What is ride?

  • (verb): Sit and travel on the back of animal, usually while controlling its motions.
    Example: "Did you ever ride a camel?"
    Synonyms: sit
    See also — Additional definitions below

Some articles on ride:

Ride - People
... Sally Ride (1951–2012), American astronaut William Ride (born 1926), Australian zoologist ...
Dave Courtney - Author
... Courtney is now an author, having had six books published Stop The Ride I Want to Get Off, Raving Lunacy, Dodgy Dave's Little Black Book, The Ride's Back On ...
Rapid Ride
... Rapid Ride is the name of an express bus service with some bus rapid transit features in Albuquerque, New Mexico ... Inaugurated on December 21, 2004, Rapid Ride was intended to provide a faster and more efficient means of public transit in Albuquerque and to serve as a pilot project for a potential light rail line ... It is operated by the local transit agency, ABQ RIDE ...
Rapid Ride - History - Possible Future Route
36% of this tax will be allocated for ABQ RIDE, up from 20% for the past 10 years ... On October 8, 2009, outgoing ABQ RIDE transit director Greg Payne indicated the possibility of a new Rapid Ride route on San Mateo Blvd ...
Rapid Ride - Fleet
... The Rapid Ride fleet currently consists of 18 New Flyer DE60LF and 6 New Flyer DE60LFR articulated 60-foot low floor buses, which are painted in ABQ RIDE's red and ... All Rapid Ride buses have free wireless internet access and are also equipped with Digital Recorders automated stop announcement systems and TwinVision LED destination signs ... The route number is displayed in red for the Rapid Ride Route 766, blue for Route 790, and in green for Route 777 ...

More definitions of "ride":

  • (verb): Continue undisturbed and without interference.
    Example: "Let it ride"
  • (verb): Lie moored or anchored.
    Example: "Ship rides at anchor"
  • (verb): Move like a floating object.
    Example: "The moon rode high in the night sky"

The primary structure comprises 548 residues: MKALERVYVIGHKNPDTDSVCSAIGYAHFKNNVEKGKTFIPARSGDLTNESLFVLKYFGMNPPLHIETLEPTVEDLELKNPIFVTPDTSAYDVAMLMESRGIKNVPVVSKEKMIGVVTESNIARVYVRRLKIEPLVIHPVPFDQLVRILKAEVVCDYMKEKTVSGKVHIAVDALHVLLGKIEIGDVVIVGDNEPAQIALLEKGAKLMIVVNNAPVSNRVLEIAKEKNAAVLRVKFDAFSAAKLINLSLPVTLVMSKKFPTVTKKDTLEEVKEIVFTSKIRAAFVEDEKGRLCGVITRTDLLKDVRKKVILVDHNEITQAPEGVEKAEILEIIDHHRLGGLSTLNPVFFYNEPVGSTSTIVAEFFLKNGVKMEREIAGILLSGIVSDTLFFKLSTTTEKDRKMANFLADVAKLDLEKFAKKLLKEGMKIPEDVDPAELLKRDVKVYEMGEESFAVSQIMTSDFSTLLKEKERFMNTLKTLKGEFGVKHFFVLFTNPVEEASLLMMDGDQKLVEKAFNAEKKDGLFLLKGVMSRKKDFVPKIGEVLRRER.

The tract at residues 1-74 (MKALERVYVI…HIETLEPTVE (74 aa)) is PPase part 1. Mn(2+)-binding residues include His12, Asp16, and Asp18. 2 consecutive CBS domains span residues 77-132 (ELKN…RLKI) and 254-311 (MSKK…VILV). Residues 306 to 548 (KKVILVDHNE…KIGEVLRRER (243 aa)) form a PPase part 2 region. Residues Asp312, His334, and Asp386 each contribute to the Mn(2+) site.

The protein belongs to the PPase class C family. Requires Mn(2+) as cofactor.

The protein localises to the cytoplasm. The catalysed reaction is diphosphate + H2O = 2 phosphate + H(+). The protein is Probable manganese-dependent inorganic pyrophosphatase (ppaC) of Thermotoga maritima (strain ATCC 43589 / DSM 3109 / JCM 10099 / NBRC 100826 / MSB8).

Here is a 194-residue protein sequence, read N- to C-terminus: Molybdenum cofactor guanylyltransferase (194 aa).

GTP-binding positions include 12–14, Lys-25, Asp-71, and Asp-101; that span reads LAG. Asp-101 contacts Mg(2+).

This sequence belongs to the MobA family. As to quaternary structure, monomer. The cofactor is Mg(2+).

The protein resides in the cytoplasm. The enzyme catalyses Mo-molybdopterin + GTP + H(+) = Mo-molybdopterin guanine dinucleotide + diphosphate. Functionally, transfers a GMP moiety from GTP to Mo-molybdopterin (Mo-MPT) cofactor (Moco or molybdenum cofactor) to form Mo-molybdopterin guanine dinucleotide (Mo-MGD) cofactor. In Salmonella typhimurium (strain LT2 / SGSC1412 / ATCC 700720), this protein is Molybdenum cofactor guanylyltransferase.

• (verb): Be carried or travel on or in a vehicle.
    Example: "I ride to work in a bus"; "He rides the subway downtown every day"
  • (noun): A mechanical device that you ride for amusement or excitement.
  • (verb): Be sustained or supported or borne.
    Example: "His glasses rode high on his nose"; "The child rode on his mother's hips"; "She rode a wave of popularity"; "The brothers rode to an easy victory on their father's political name"
  • (verb): Copulate with.
    Example: "The bull was riding the cow"
    Synonyms: mount
  • (verb): Keep partially engaged by slightly depressing a pedal with the foot.
    Example: "Don't ride the clutch!"
  • (noun): A journey in a vehicle driven by someone else.
    Synonyms: drive
  • (verb): Sit on and control a vehicle.
    Example: "He rides his bicycle to work every day"; "She loves to ride her new motorcycle through town"
  • (verb): Have certain properties when driven.
    Synonyms: drive
  • (verb): Ride over, along, or through.
    Example: "Travel the highways of America"; "Ride the freeways of California"
  • (verb): Climb up on the body.
    Example: "Shorts that ride up"; "This skirt keeps riding up my legs"

Famous quotes containing the word ride:

    De gustibus non est disputandum;Mthat is, there is no disputing against HOBBY-HORSES; and, for my part, I seldom do ... for ... I keep a couple of pads myself, upon which, in their turns ... I frequently ride out and take the air.
    Laurence Sterne (1713–1768)

    Not too many years ago, a child’s experience was limited by how far he or she could ride a bicycle or by the physical boundaries that parents set. Today ... the real boundaries of a child’s life are set more by the number of available cable channels and videotapes, by the simulated reality of videogames, by the number of megabytes of memory in the home computer. Now kids can go anywhere, as long as they stay inside the electronic bubble.
    Richard Louv (20th century)

    Disdain and scorn ride sparkling in her eyes,
    Misprizing what they look on, and her wit
    Values itself so highly that to her
    All matter else seems weak.
    William Shakespeare (1564–1616)